When Sears redesigned its logo late last month, it was intended to signal a new brand positioning, an attempt at freshening its image and a Hail Mary to connect with customers. The new design—a combination of a home and heart, with the new slogan “Making Moments Matter”—got a reaction out of people, but not the one Sears had hoped for. Roundly panned, armchair critics on social media mocked the new look as resembling Airbnb’s logo, the Bélo (which itself was widely mocked upon its debut for looking too, well, vaginal).
Sears presents us with just the latest cautionary tale in logo redesign. Also last month, Staples revealed new branding that included a straightened-out “L” in the brand’s name with the staple (or is it a desk?) plonked alongside the company name.
A brand’s logo is core to a its identity, an instantly recognizable visual representation of what it stands for. In recent years, a brand’s stamp has taken on additional importance as more of our time is spent staring at little screens. Logos are no longer just slapped on packaging or tacked onto the end of a TV spot—they need to pop in a confined space, cut through the clutter of social media and work as an app icon on a crowded phone screen.
As a result, more brands are redesigning their logos, says Armin Vit, a co-founder of the graphic design firm UnderConsideration and its brand design blog, Brand New. “When we started Brand New in 2006, we would have enough logo changes for two or three posts a week. These days ... I have at least five to seven logos I can include a day across our different categories, and this is sustainable year-round.”
Before rethinking your brand’s visual identity, consider this:
Have a reason for change
Don’t start by asking an agency if you need a new look. “Asking a brand identity firm if you need a new logo is like asking a barber if you need a new haircut,” says Brian Collins, chief creative officer of Collins, the strategy and brand experience company that bears his name. A brand shouldn’t change its identity “unless it’s limiting you from realizing the next phase in your evolution,” he says.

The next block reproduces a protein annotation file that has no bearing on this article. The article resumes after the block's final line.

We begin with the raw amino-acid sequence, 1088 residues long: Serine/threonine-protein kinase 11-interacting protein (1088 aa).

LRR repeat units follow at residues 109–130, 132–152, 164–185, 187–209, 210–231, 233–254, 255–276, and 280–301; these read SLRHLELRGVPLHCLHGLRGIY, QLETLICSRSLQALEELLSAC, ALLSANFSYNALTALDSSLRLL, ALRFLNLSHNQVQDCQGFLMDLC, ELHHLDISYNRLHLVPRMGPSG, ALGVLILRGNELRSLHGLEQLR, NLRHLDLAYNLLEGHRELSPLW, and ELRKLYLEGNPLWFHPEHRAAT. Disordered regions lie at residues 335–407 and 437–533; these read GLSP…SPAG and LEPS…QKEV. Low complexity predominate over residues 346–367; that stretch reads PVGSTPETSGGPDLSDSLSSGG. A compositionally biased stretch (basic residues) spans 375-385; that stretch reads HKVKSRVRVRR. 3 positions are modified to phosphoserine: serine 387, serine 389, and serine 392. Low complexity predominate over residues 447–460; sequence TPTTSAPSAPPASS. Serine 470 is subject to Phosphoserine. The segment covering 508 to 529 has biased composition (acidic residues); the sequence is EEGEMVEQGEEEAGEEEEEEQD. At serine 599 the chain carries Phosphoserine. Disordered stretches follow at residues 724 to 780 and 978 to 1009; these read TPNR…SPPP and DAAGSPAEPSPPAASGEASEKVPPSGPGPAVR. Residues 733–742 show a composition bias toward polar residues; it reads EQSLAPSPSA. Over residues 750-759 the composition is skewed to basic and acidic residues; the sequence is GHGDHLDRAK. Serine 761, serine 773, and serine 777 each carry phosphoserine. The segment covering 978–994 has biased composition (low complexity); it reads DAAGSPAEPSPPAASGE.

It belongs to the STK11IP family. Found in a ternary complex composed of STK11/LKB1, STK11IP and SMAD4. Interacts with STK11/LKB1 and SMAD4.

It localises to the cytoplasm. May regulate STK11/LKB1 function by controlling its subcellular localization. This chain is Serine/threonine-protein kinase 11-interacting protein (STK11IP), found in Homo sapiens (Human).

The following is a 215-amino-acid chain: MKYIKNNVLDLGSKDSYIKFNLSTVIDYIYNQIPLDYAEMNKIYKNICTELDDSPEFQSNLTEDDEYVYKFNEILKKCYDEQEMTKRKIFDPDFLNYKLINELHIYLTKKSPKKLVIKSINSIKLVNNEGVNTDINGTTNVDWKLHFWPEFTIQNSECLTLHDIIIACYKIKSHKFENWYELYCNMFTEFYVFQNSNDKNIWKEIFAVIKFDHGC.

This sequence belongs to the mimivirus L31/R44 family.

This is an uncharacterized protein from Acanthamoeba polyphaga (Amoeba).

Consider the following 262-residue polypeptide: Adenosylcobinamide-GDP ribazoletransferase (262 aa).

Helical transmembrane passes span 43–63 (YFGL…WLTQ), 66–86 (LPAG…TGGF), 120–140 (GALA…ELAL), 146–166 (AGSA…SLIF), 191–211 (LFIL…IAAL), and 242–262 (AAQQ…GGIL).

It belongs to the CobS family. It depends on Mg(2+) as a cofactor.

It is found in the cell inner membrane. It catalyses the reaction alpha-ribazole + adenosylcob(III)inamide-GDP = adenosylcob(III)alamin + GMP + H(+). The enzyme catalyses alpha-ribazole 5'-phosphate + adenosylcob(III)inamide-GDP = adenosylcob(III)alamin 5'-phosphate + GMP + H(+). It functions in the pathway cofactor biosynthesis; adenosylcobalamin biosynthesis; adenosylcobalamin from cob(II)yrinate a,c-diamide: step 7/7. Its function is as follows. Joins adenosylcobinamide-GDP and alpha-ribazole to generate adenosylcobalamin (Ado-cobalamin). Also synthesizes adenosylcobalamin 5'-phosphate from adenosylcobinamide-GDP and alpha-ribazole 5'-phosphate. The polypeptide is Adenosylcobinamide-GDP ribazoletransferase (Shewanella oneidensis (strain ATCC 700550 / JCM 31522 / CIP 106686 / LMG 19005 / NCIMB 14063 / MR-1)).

The best time for a logo overhaul is when a brand has gone through its own changes and prior imagery doesn’t do enough to represent what it offers.
“Don’t do it because you’re the new brand manager or because there’s a new leadership team in place,” says Joan Chow, who joined the Greater Chicago Food Depository as chief marketing officer in 2016. “Do it because you’ve done the research and the brand isn’t where you need it to be.”
Don’t go too far afield
Chow oversaw a logo change that followed upgrades to the 40-year-old nonprofit organization. The depository thought for over a year about updating a logo which showed a person carrying food, and possibly even changing its name, because it wants to be known for other work it does beyond food distribution, such as workforce training. After qualitative and quantitative research, including conversations with board members, community members, donors, employees and volunteers, Chow and her team found that while the name is a mouthful, “the name is ours” and has high brand equity. So, they retained the name and opted for
a new logo with a concentric circular design in shades of green signaling community and food, done by Chicago-based 88 Brand Partners.
Collins, whose firm has worked on overhauls for the likes of Miller, Target and Spotify, points out that some of the most instantly recognizable brands—Coca-Cola, Ford, Johnson & Johnson and Kellogg’s—continue to use lettering dating back to their beginnings.
When doing identity changes for legacy brands, says Collins, the charter is to “first, do no harm.”
The less testing the better
“One needs to have a sense of faith,” says Eddie Opara, a partner at Pentagram who has worked on identities including Morgan Stanley, New York University and Quinnipiac University. “I use the Eiffel Tower as a prime example,” says Opara, who notes that the now-iconic iron structure “was criticized to no end” upon its debut in 1889. As the years progressed, it became a treasure as people’s feelings changed. “If you test something, you’re not actually getting used to it in terms of a visual perception,” says Opara.
“We didn’t test a thing on the new Mailchimp identity,” says Collins of a new look introduced in 2018 that puts the name in a bolder typeface and includes the Freddie character, a winking monkey. “The leaders there have a vision, and they’re really close to their customers.”
Prepare for the court of public opinion
When Sears introduced its updated logo in late April, it added a curvy icon after the word “Sears,” which prompted the Airbnb comparison. “It needs to actually have function within their product lines or online in a serious matter,” says Opara of Sears’ new look. “Maybe there’s larger language that we haven’t seen yet.” If there is, Sears declined to share it.
But when changing a logo there is one constant: Some people won’t love a new design. “You’ll get criticism, of course,” says Opara.”But you’ll get bloody over it.”